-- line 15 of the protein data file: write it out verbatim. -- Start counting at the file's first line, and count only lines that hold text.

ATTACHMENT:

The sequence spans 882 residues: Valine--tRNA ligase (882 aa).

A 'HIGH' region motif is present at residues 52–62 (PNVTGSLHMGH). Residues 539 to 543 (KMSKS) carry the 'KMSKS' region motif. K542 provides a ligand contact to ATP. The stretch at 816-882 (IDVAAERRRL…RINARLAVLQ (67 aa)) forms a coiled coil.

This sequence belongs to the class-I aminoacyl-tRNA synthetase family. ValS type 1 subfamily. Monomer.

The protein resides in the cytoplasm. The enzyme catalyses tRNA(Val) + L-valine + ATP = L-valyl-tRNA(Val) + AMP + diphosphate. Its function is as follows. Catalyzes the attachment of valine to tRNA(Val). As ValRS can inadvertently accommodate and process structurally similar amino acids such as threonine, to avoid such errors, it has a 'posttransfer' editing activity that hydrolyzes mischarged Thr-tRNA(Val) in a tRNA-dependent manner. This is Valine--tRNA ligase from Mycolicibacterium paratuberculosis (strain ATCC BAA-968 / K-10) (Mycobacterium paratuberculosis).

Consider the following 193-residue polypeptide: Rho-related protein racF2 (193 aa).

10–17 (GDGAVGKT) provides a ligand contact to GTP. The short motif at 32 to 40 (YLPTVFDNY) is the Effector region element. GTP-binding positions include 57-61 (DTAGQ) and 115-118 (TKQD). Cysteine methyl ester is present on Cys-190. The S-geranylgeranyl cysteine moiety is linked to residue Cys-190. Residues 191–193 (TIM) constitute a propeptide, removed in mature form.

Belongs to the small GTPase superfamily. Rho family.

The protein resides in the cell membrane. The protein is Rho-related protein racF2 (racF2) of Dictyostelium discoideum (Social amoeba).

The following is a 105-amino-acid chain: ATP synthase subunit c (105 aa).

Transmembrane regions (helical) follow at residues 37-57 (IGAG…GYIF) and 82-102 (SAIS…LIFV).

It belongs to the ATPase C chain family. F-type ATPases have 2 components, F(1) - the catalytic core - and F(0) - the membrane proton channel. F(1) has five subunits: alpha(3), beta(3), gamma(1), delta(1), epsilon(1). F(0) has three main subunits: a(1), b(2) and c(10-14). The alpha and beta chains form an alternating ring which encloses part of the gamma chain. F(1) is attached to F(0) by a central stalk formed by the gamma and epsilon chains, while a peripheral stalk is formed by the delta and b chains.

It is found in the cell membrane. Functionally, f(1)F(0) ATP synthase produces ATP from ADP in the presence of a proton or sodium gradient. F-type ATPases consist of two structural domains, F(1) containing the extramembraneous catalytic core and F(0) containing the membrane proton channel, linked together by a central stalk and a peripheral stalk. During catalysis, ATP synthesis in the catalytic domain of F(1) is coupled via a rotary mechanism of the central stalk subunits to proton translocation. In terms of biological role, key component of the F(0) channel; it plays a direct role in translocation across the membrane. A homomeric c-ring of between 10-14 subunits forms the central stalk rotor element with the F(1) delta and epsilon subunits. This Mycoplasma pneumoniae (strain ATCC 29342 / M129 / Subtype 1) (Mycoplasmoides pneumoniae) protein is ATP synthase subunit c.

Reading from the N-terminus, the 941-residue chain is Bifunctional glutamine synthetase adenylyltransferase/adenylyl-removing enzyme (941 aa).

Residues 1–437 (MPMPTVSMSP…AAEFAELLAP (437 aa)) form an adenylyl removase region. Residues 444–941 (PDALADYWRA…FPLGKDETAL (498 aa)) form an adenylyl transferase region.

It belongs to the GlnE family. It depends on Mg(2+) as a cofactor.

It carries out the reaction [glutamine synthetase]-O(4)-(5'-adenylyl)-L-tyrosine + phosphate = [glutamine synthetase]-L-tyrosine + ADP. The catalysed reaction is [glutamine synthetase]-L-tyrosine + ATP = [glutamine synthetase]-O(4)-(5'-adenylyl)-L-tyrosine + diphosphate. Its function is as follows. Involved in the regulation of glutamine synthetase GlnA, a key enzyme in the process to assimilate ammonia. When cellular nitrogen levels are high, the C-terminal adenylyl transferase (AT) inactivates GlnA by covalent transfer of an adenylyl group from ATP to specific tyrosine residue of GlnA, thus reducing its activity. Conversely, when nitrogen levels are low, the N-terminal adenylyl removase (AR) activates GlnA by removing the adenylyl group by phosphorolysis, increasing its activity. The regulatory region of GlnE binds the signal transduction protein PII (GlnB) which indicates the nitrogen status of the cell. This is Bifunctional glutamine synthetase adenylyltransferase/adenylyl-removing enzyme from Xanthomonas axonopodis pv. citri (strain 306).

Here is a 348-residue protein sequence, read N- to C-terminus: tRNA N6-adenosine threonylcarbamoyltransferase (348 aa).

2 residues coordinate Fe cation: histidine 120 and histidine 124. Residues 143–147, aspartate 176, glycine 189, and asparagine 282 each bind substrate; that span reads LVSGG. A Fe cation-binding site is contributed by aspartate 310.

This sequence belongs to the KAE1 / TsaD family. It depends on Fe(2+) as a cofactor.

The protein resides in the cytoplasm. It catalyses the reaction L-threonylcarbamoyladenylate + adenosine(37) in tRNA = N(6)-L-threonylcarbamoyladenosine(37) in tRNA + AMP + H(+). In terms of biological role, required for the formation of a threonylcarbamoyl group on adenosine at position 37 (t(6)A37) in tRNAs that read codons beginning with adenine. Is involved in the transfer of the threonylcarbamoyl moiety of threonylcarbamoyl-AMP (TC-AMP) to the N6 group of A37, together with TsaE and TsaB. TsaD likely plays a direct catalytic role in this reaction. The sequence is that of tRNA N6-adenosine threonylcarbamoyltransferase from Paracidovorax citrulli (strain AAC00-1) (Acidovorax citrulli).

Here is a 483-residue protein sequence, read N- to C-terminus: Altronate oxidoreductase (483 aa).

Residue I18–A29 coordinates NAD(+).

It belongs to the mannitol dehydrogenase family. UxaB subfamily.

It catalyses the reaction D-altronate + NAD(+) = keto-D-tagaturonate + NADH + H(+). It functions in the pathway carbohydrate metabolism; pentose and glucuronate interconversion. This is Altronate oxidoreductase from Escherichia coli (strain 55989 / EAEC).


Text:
It belongs to the GlnE family. It depends on Mg(2+) as a cofactor.